U.S. Supreme Court weighs Senator Cruz’s campaign finance challenge

Jan 19 (Reuters) – The latest conservative attack on a major campaign finance law comes before the U.S. Supreme Court on Wednesday as part of Senator Ted Cruz’s bid to strike down a provision limiting the amount of campaign finance. money that candidates can be reimbursed for personal loans to their own campaigns – a cap that supporters call an anti-corruption measure.

Cruz, supported by his fellow Republicans, argued that the $250,000 loan repayment cap violates the US Constitution’s First Amendment guarantee of free speech by unjustifiably burdening political expression.

The provision is part of a 2002 bipartisan law that has already been pared back by the Supreme Court, including in a landmark 2010 ruling that allowed unlimited independent spending by corporations and unions during elections as freedom of expression protected by the Constitution. The court has a 6-3 conservative majority.

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Judges are due to hear arguments beginning at 10:00 a.m. EST (1500 GMT) in an appeal by Democratic President Joe Biden’s administration, acting on behalf of the Federal Election Commission (FEC), of a lower court ruling in favor of Cruz.

The FEC, which defends the law, said the provision was enacted to deter corruption because it prevents political donors from making post-election contributions that accrue directly to a candidate.

Cruz was first elected to represent Texas in the Senate in 2012. Cruz sued the FEC, which enforces election laws, after his successful 2018 Senate re-election race against Democratic rival Beto O’Rourke. Cruz had loaned his campaign organization $260,000 but was limited by law to a $250,000 repayment from his campaign.

The FEC argued that Cruz did not have the proper legal status to file the challenge because he deliberately loaned his campaign more than the cap specifically to file his lawsuit.

The Supreme Court struck down various provisions of the Bipartisan Campaign Reform Act of 2002 (BCRA) – often called the McCain-Feingold Act in recognition of its two main sponsors, former senators John McCain and Russ Feingold. The 2010 court decision Citizens United v. FEC allowing unlimited spending for independent businesses and unions in elections paved the way for “super PACs,” political committees run separately from campaigns that now play an outsized role in elections.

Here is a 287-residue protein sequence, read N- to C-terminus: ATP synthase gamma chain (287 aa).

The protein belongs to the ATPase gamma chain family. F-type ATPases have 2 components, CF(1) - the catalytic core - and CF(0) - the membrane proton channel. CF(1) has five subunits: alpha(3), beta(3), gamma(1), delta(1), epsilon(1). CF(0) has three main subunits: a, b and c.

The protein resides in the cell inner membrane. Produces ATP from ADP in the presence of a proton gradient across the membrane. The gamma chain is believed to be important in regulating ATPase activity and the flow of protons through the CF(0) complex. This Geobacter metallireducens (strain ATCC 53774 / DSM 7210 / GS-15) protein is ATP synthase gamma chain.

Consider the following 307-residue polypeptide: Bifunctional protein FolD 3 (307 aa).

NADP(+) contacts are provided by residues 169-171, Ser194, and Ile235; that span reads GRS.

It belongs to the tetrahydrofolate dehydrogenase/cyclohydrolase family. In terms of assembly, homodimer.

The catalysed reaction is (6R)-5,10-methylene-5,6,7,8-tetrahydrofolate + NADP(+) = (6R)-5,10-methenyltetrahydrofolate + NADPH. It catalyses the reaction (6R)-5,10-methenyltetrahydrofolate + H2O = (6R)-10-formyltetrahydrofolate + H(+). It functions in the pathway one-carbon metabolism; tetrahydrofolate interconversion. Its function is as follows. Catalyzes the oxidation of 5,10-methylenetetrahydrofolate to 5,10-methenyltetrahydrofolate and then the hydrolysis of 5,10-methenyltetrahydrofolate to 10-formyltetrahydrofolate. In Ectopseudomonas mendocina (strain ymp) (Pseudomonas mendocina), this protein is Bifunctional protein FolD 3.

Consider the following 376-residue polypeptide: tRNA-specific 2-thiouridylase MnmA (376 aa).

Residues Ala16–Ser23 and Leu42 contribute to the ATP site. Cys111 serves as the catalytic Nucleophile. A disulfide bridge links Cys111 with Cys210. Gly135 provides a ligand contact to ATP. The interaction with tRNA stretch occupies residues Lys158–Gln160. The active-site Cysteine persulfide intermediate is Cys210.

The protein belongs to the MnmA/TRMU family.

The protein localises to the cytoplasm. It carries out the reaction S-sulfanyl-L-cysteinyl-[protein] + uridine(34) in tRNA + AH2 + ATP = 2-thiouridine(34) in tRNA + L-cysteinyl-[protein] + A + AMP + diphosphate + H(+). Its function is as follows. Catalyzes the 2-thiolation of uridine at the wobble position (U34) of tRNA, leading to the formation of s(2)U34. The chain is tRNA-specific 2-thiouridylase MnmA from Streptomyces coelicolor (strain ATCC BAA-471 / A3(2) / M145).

Republican Senate Leader Mitch McConnell, a longtime critic of the 2002 law who was the lead plaintiff in a 2003 Supreme Court case in which justices upheld various provisions, filed brief support for Cruz. McConnell asked judges to take the unusual step of striking down the law in its entirety, including restrictions on political parties’ ability to raise and spend money.

“There’s no reason to let the BCRA limp, no need for more piecemeal surgery by this court: the court should strike down the entire law,” McConnell’s lawyers told the judges .

Although the Biden administration defends the law, no Democratic politician has filed briefs in the case on either side.

Campaign finance watchdogs have backed the FEC in the case, saying lifting the cap would raise political donors’ expectations of official favors by allowing individuals and businesses to donate directly to a winning candidate after on polling day.

Lawyers for Cruz said the provision at issue serves no anti-corruption purpose, noting that campaigns can use donations to repay candidates’ loans ahead of the election.

Like a related provision the Supreme Court struck down in 2008 that allowed contestants to raise more money than normally allowed if their opponent was self-funded, the loan repayment cap was intended to protect incumbents from wealthy challengers. , according to Cruz’s lawyers.

In June 2021, a Washington-based panel of three federal judges unanimously declared the provision unconstitutional.

Cruz unsuccessfully sought his party’s presidential nomination in 2016 and later became a prominent supporter of former President Donald Trump.

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Reporting by Lawrence Hurley and Andrew Chung; Editing by Will Dunham

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